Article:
上手い(うま・い)

上:up

手:hand

Alternatively, 上手 written without the い is pronounced じょうず, and means "skilled"

上手(じょうず)
"jōzu" – skilled; graceful

上:じょう:up; upper

手:ず:hand


美味い(うま・い)

美:beautiful

味:flavor; taste

Alternatively, 美味 written with a しい is pronounced おいしい and simply means "delicious"

*the kanji used in this word usually has different 訓読み and 音読み readings, and thus おいしい is quite irregular, albeit a very common word


If you hear the word うまい, it's a complement no matter which kanji it would be written in. Generally, 美味い is exclusively a food related word, while 上手い refers more to a skillset, or the way in which an action is performed. 旨い is very similar to 美味い, but specifically describes a flavor that is "deeply satisfying".

Section Vocabulary

訓読み(くんよみ)

"kunyomi" – the native Japanese reading of a kanji

訓:くん:instruction; native Japanese reading

読・み:よ・み:reading


音読み(くんよみ)

"onyomi" – the Chinese-derived reading of a kanji

音:おん:sound

読・み:よ・み:reading


上手い(うま・い)

"umai" – skilled; gracefull

上:up

手:hand


上手(じょうず)
"jōzu" – skilled; graceful

上:じょう:up; upper

手:ず:hand


美味い(うま・い)

"umai" – delicious

美:beautiful

味:flavor; taste


美味しい(おいし・い)

"oishii" – delicious

美:beautiful

味:flavor; taste

That wraps up the often confusing, sometimes scandalous, and always delicious role that 旨味 plays in cooking and flavor. Next we'll explore the fifth and final flavor profile, 苦味 in all of its glorious pungency. Read on to learn more!

Glossary

*some items may appear in more than one section

味(あじ)



味(あじ)

"aji" – flavor; taste


塩味(えんみ)

"enmi" – salty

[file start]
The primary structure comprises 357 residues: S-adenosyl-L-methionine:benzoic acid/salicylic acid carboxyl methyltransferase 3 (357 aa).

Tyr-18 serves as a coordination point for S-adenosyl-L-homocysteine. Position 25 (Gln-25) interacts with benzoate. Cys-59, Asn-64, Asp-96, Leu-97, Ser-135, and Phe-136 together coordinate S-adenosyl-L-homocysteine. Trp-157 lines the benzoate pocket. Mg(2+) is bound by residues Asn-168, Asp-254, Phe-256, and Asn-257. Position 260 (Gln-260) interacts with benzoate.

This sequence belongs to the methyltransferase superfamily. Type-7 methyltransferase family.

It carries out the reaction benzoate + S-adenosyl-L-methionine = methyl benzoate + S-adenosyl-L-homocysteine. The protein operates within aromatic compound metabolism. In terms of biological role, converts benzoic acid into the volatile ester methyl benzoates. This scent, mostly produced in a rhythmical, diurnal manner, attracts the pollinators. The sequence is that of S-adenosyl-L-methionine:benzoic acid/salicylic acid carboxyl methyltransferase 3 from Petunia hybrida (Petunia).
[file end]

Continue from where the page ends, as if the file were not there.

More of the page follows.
塩:えん:salt

味:み:flavor; taste


甘味(かんみ)

"kanmi" – sweet

甘:かん:sweet

味:み:flavor; taste


酸味(さんみ)

"sanmi" – sour

酸:さん:acid

味:み:flavor; taste


旨味(うまみ)

"umami" – savory

旨:うま:savory; skilled; great

味:み:flavor; taste


苦味(にがみ)

"nigami" – bitter

苦:にが:bitter

味:み:flavor; taste


香り(かおり)

"kaori" – aromatic; fragrance


舌触り(したざわり)

"shita-zawari" – mouth feel; texture of a food

舌:した:tongue

触り:ざわり:to touch



料理(りょうり)– Cooking



料理(りょうり)

"ryōri" – cooking

料:りょう:materials; fee

理:り:logic; reason; arrangement


和食(わしょく)

"Washoku" – Japanese cuisine

和:わ:Japanese style; harmony

食:しょく:eat; food


味付け(あじつけ)

"aji-tsuke" – flavor development

味:あじ:flavor; taste

付け:つけ:to add; to join; to fix


調味料(ちょうみりょう)

"chō-mi-ryō" – condiments

調:ちょう:tune; tone; arrange

味:み:flavor; taste

料:りょう:materials; fee


量(りょう)

"ryō" – amount


濃・い(こ・い)

"koi" – strong; dark; potent


小皿(こざら)

"kozara" – small plate for dipping sauce

小:こ:small

皿:ざら:plate


焼き(やき)

"yaki" – grill (noun form)

焼・き:や・き


定食屋(ていしょくや)

定:てい:planned; determined

食:しょく:meal; food

屋:や:shop; seller; dealer


食材料(しょくざいりょう)

"shokuzai-ryō"– ingredients

食:しょく:food; eat

材:ざい:lumber

料:りょう:materials


炒め(いため)

"itame" – stir fry; saute (noun form)


台所(だいどころ)

"dai-dokoro" – kitchen

台:だい:pedestal; a stand; counter for machines

所:どころ:place


板(いた)

"ita" – board


柳刃包丁(やなぎばほうちょう)

"yanagi-ba hōchō" – special knife for cutting boneless sushi and sashimi

柳:やなぎ:willow

刃:ば:blade

"hōchō" – knife

包:ほう:wrap; conceal

丁:ちょう:tools; street; ward


ラーメン屋(らーめんや)

"ramen-ya" – a ramen restaurant

屋:や:shop; store; dealer


定食(ていしょく)

"teishoku" – set meal

定:てい:determined; decided

食:しょく:meal; eat


鍋(なべ) 

"nabe" – pot; kettle


スーパー

"sūpā" – supermarket


お椀(おわん)

"o-wan" – small serving bowl

椀:わん:wooden bowl



食べ物(たべもの)– Food



食べ物(たべもの)

"tabemono" – food

食べ:たべ:food; eat

物:もの:thing; object


野菜(やさい)

"yasai" – vegetable

野:や:plains; field; rustic

菜:さい:vegetables; greens


果物(くだもの)

"kudamono" – fruit

果:くだ:fruit; reward

物:もの:thing; object


きゅうり *kanji very obscure and almost never used

"kyūri" – cucumber


動物(どうぶつ)

"dōbutsu" – animals

動:どう:move; motion

物:ぶつ:thing; object


肉(にく)

"niku" – meat; flesh


牛肉(ぎゅうにく)

"gyū niku" – beef

牛:ぎゅう:beef; cow

肉:にく:meat; flesh


鶏もも(とりもも)

"torimomo" – chicken thigh

鶏:とり:chicken

もも:thigh


玉子(たまご)

"tamago" – egg(s)

玉:たま:ball

子:ご:child; seed


卵焼き(たまごやき)

"tamago-yaki" – Japanese rolled omelette

卵:たまご:egg(s)   *same meaning as 玉子, represented by one kanji

焼・き:や・き:to grill; to roast


刺身(さしみ)

"sashimi" – raw fish

刺:さ・し:pierce; stab

身:み:body


海鮮(かいせん)

"kaisen" – seafood

海:かい:ocean; sea

鮮:せん:fresh; vivid; clear; brilliant


ご飯(ごはん)

"gohan" – rice; meal

ご:御:honorific marker denoting something deserving of respect